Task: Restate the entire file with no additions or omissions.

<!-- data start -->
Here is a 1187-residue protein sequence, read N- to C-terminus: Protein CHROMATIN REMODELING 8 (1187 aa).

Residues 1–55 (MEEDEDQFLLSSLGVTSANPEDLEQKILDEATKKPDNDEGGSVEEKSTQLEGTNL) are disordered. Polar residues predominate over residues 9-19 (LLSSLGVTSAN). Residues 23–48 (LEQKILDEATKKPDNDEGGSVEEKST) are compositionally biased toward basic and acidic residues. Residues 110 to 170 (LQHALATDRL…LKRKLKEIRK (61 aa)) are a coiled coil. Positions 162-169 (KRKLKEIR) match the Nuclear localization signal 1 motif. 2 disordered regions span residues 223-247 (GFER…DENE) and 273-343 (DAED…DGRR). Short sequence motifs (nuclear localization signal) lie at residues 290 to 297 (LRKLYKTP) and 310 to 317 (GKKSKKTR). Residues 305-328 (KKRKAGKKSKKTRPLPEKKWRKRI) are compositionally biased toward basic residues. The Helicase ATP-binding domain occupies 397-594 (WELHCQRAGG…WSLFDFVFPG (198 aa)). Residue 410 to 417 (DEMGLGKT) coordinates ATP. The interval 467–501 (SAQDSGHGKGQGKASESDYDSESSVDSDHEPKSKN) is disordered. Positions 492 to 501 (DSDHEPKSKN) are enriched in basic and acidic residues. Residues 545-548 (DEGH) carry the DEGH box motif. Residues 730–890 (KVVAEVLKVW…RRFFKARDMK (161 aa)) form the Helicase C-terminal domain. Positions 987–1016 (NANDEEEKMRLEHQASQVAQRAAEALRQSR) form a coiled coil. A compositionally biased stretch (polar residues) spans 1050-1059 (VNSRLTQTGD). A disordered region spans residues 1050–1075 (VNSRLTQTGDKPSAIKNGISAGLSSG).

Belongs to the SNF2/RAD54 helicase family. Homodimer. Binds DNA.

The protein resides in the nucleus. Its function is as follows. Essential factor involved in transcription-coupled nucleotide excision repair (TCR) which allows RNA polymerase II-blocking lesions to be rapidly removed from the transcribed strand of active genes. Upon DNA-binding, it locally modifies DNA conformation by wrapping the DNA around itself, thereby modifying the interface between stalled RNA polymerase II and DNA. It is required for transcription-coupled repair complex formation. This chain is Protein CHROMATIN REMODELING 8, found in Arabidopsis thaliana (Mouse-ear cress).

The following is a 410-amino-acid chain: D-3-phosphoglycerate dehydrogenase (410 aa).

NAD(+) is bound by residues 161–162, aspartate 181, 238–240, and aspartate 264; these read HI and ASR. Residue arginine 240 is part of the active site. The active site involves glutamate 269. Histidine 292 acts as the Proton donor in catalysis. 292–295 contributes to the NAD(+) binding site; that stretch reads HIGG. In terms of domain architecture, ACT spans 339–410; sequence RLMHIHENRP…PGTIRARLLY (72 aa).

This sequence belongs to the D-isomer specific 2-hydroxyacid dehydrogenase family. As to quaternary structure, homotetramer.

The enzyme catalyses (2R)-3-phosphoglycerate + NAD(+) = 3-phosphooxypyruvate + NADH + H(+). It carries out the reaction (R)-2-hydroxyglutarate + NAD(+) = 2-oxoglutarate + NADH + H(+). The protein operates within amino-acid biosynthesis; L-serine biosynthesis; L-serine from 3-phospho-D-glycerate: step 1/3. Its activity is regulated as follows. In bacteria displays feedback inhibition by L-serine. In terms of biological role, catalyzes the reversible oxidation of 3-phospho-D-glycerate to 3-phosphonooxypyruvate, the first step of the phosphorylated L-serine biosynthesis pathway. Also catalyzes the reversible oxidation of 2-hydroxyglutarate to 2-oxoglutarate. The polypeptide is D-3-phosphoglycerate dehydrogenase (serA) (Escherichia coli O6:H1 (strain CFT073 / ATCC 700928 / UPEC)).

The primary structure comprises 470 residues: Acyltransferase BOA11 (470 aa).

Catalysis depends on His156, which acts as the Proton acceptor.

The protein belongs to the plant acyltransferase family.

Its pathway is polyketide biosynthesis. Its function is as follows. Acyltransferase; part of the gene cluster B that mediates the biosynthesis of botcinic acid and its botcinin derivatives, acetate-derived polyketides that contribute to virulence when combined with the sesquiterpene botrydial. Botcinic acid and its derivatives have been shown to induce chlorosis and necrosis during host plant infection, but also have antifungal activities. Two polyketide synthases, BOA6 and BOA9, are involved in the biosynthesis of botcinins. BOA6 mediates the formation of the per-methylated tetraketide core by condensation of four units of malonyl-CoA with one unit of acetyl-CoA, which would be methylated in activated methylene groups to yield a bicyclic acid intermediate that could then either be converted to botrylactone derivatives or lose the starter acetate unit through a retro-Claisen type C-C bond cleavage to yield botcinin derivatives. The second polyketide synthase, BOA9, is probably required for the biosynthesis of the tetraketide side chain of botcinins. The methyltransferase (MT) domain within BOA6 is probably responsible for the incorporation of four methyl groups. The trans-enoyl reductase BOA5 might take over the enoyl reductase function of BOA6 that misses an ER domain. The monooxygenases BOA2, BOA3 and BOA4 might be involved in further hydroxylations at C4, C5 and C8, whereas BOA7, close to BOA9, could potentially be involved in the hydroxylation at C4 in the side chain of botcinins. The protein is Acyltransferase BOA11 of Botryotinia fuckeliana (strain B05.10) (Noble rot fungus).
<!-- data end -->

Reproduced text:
Here is a 1187-residue protein sequence, read N- to C-terminus: Protein CHROMATIN REMODELING 8 (1187 aa).

Residues 1–55 (MEEDEDQFLLSSLGVTSANPEDLEQKILDEATKKPDNDEGGSVEEKSTQLEGTNL) are disordered. Polar residues predominate over residues 9-19 (LLSSLGVTSAN). Residues 23–48 (LEQKILDEATKKPDNDEGGSVEEKST) are compositionally biased toward basic and acidic residues. Residues 110 to 170 (LQHALATDRL…LKRKLKEIRK (61 aa)) are a coiled coil. Positions 162-169 (KRKLKEIR) match the Nuclear localization signal 1 motif. 2 disordered regions span residues 223-247 (GFER…DENE) and 273-343 (DAED…DGRR). Short sequence motifs (nuclear localization signal) lie at residues 290 to 297 (LRKLYKTP) and 310 to 317 (GKKSKKTR). Residues 305-328 (KKRKAGKKSKKTRPLPEKKWRKRI) are compositionally biased toward basic residues. The Helicase ATP-binding domain occupies 397-594 (WELHCQRAGG…WSLFDFVFPG (198 aa)). Residue 410 to 417 (DEMGLGKT) coordinates ATP. The interval 467–501 (SAQDSGHGKGQGKASESDYDSESSVDSDHEPKSKN) is disordered. Positions 492 to 501 (DSDHEPKSKN) are enriched in basic and acidic residues. Residues 545-548 (DEGH) carry the DEGH box motif. Residues 730–890 (KVVAEVLKVW…RRFFKARDMK (161 aa)) form the Helicase C-terminal domain. Positions 987–1016 (NANDEEEKMRLEHQASQVAQRAAEALRQSR) form a coiled coil. A compositionally biased stretch (polar residues) spans 1050-1059 (VNSRLTQTGD). A disordered region spans residues 1050–1075 (VNSRLTQTGDKPSAIKNGISAGLSSG).

Belongs to the SNF2/RAD54 helicase family. Homodimer. Binds DNA.

The protein resides in the nucleus. Its function is as follows. Essential factor involved in transcription-coupled nucleotide excision repair (TCR) which allows RNA polymerase II-blocking lesions to be rapidly removed from the transcribed strand of active genes. Upon DNA-binding, it locally modifies DNA conformation by wrapping the DNA around itself, thereby modifying the interface between stalled RNA polymerase II and DNA. It is required for transcription-coupled repair complex formation. This chain is Protein CHROMATIN REMODELING 8, found in Arabidopsis thaliana (Mouse-ear cress).

The following is a 410-amino-acid chain: D-3-phosphoglycerate dehydrogenase (410 aa).

NAD(+) is bound by residues 161–162, aspartate 181, 238–240, and aspartate 264; these read HI and ASR. Residue arginine 240 is part of the active site. The active site involves glutamate 269. Histidine 292 acts as the Proton donor in catalysis. 292–295 contributes to the NAD(+) binding site; that stretch reads HIGG. In terms of domain architecture, ACT spans 339–410; sequence RLMHIHENRP…PGTIRARLLY (72 aa).

This sequence belongs to the D-isomer specific 2-hydroxyacid dehydrogenase family. As to quaternary structure, homotetramer.

The enzyme catalyses (2R)-3-phosphoglycerate + NAD(+) = 3-phosphooxypyruvate + NADH + H(+). It carries out the reaction (R)-2-hydroxyglutarate + NAD(+) = 2-oxoglutarate + NADH + H(+). The protein operates within amino-acid biosynthesis; L-serine biosynthesis; L-serine from 3-phospho-D-glycerate: step 1/3. Its activity is regulated as follows. In bacteria displays feedback inhibition by L-serine. In terms of biological role, catalyzes the reversible oxidation of 3-phospho-D-glycerate to 3-phosphonooxypyruvate, the first step of the phosphorylated L-serine biosynthesis pathway. Also catalyzes the reversible oxidation of 2-hydroxyglutarate to 2-oxoglutarate. The polypeptide is D-3-phosphoglycerate dehydrogenase (serA) (Escherichia coli O6:H1 (strain CFT073 / ATCC 700928 / UPEC)).

The primary structure comprises 470 residues: Acyltransferase BOA11 (470 aa).

Catalysis depends on His156, which acts as the Proton acceptor.

The protein belongs to the plant acyltransferase family.

Its pathway is polyketide biosynthesis. Its function is as follows. Acyltransferase; part of the gene cluster B that mediates the biosynthesis of botcinic acid and its botcinin derivatives, acetate-derived polyketides that contribute to virulence when combined with the sesquiterpene botrydial. Botcinic acid and its derivatives have been shown to induce chlorosis and necrosis during host plant infection, but also have antifungal activities. Two polyketide synthases, BOA6 and BOA9, are involved in the biosynthesis of botcinins. BOA6 mediates the formation of the per-methylated tetraketide core by condensation of four units of malonyl-CoA with one unit of acetyl-CoA, which would be methylated in activated methylene groups to yield a bicyclic acid intermediate that could then either be converted to botrylactone derivatives or lose the starter acetate unit through a retro-Claisen type C-C bond cleavage to yield botcinin derivatives. The second polyketide synthase, BOA9, is probably required for the biosynthesis of the tetraketide side chain of botcinins. The methyltransferase (MT) domain within BOA6 is probably responsible for the incorporation of four methyl groups. The trans-enoyl reductase BOA5 might take over the enoyl reductase function of BOA6 that misses an ER domain. The monooxygenases BOA2, BOA3 and BOA4 might be involved in further hydroxylations at C4, C5 and C8, whereas BOA7, close to BOA9, could potentially be involved in the hydroxylation at C4 in the side chain of botcinins. The protein is Acyltransferase BOA11 of Botryotinia fuckeliana (strain B05.10) (Noble rot fungus).